The CDC issued an update on the recent, ongoing multistate outbreak of cyclosporiasis.
From an initial report of 2 cases in Iowa, there are now 269 cases in 8 states and at least 10 people have required hospitalization.
Cyclospora infections are caused by a microscopic parasite that can contaminate food and water. In the past, most infections in the United States are linked to international travel or have been caused by eating imported fresh produce, including basil, mesclun lettuce, raspberries, and snow peas.
Cyclosporiasis is not new. We normally see about 120 to 179 cases of cyclosporiasis each year. What is new is that the CDC is reporting over 250 cases of Cyclospora infections, with additional cases under investigation. So far, infections have been reported from:
And the vast majority of those cases are in Iowa (127 cases), Nebraska (68 cases), Texas (65 cases).
The last cyclosporiasis outbreak that was this large occurred in 2005. It was thought to be linked to fresh basil that was imported from Peru and ultimately got people sick in Alabama, California, Kentucky, and Michigan. Outbreaks in Florida and Connecticut that were also linked to fresh basil that year helped to get the cyclosporiasis case count to 543, which is a record high since 1999, when it became a nationally notifiable disease.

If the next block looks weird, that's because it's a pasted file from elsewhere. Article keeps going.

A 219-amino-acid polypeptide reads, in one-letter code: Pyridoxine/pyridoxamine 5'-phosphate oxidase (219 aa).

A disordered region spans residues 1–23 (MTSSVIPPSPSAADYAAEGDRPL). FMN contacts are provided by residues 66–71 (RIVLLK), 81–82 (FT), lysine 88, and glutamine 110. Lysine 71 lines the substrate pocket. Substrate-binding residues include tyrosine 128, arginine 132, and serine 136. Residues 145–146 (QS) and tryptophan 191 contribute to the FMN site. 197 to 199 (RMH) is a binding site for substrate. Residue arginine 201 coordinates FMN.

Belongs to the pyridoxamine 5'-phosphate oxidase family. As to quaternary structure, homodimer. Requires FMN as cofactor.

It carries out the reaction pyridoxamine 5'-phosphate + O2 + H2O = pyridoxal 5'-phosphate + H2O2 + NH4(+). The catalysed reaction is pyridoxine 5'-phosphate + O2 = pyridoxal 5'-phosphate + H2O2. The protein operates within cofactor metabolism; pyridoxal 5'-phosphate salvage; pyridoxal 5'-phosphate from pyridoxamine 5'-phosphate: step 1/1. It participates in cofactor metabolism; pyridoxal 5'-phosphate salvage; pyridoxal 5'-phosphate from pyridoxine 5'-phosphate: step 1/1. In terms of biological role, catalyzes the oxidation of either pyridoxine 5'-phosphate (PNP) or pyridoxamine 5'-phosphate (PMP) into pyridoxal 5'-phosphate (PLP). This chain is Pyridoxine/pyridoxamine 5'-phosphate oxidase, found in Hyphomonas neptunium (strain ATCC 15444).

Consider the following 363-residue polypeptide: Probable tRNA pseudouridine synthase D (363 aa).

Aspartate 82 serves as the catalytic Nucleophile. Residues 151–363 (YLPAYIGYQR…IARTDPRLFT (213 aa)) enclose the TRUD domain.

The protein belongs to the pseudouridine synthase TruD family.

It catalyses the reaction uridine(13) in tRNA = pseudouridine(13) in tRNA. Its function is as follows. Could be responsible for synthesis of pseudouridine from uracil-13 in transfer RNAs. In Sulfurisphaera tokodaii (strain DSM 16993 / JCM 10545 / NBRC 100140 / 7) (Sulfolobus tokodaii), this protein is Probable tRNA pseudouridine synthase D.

While experts don't know what is causing this outbreak, to help reduce your child's risk of getting cyclosporiasis and other infections, it is important that you encourage them to:
- Wash fruits and vegetables thoroughly before eating them.
- Encourage your kids to not drink water from swimming pools, streams, or lakes, etc.
- Teach your kids to wash their hands properly.
And see your pediatrician if your child has any symptoms of cyclosporiasis, which can include frequent, explosive, watery diarrhea, loss of appetite, stomach cramps, nausea, fatigue, and vomiting.